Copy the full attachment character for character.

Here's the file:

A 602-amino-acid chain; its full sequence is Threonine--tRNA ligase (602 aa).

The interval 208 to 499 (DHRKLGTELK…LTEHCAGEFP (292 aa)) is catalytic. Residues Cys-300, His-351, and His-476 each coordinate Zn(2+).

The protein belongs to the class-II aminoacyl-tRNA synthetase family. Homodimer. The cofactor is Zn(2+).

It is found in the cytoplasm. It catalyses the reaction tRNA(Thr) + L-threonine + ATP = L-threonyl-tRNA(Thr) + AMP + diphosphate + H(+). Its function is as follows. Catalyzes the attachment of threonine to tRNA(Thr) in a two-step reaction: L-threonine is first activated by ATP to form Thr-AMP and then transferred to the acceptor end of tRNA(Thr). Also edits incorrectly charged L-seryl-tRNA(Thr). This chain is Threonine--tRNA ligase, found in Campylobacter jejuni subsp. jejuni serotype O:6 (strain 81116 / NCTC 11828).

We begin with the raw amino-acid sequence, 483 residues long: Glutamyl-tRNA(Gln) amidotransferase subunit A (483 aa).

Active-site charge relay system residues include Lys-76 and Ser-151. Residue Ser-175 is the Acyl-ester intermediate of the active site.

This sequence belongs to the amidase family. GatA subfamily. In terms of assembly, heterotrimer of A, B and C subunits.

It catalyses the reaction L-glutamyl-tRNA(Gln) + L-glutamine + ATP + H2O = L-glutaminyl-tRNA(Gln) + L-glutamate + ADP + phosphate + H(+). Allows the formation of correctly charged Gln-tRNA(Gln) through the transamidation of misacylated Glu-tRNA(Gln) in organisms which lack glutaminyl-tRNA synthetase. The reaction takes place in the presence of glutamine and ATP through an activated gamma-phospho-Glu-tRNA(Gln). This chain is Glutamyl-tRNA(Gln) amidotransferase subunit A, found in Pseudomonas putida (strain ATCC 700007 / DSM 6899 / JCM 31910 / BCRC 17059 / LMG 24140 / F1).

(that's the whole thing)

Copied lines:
A 602-amino-acid chain; its full sequence is Threonine--tRNA ligase (602 aa).

The interval 208 to 499 (DHRKLGTELK…LTEHCAGEFP (292 aa)) is catalytic. Residues Cys-300, His-351, and His-476 each coordinate Zn(2+).

The protein belongs to the class-II aminoacyl-tRNA synthetase family. Homodimer. The cofactor is Zn(2+).

It is found in the cytoplasm. It catalyses the reaction tRNA(Thr) + L-threonine + ATP = L-threonyl-tRNA(Thr) + AMP + diphosphate + H(+). Its function is as follows. Catalyzes the attachment of threonine to tRNA(Thr) in a two-step reaction: L-threonine is first activated by ATP to form Thr-AMP and then transferred to the acceptor end of tRNA(Thr). Also edits incorrectly charged L-seryl-tRNA(Thr). This chain is Threonine--tRNA ligase, found in Campylobacter jejuni subsp. jejuni serotype O:6 (strain 81116 / NCTC 11828).

We begin with the raw amino-acid sequence, 483 residues long: Glutamyl-tRNA(Gln) amidotransferase subunit A (483 aa).

Active-site charge relay system residues include Lys-76 and Ser-151. Residue Ser-175 is the Acyl-ester intermediate of the active site.

This sequence belongs to the amidase family. GatA subfamily. In terms of assembly, heterotrimer of A, B and C subunits.

It catalyses the reaction L-glutamyl-tRNA(Gln) + L-glutamine + ATP + H2O = L-glutaminyl-tRNA(Gln) + L-glutamate + ADP + phosphate + H(+). Allows the formation of correctly charged Gln-tRNA(Gln) through the transamidation of misacylated Glu-tRNA(Gln) in organisms which lack glutaminyl-tRNA synthetase. The reaction takes place in the presence of glutamine and ATP through an activated gamma-phospho-Glu-tRNA(Gln). This chain is Glutamyl-tRNA(Gln) amidotransferase subunit A, found in Pseudomonas putida (strain ATCC 700007 / DSM 6899 / JCM 31910 / BCRC 17059 / LMG 24140 / F1).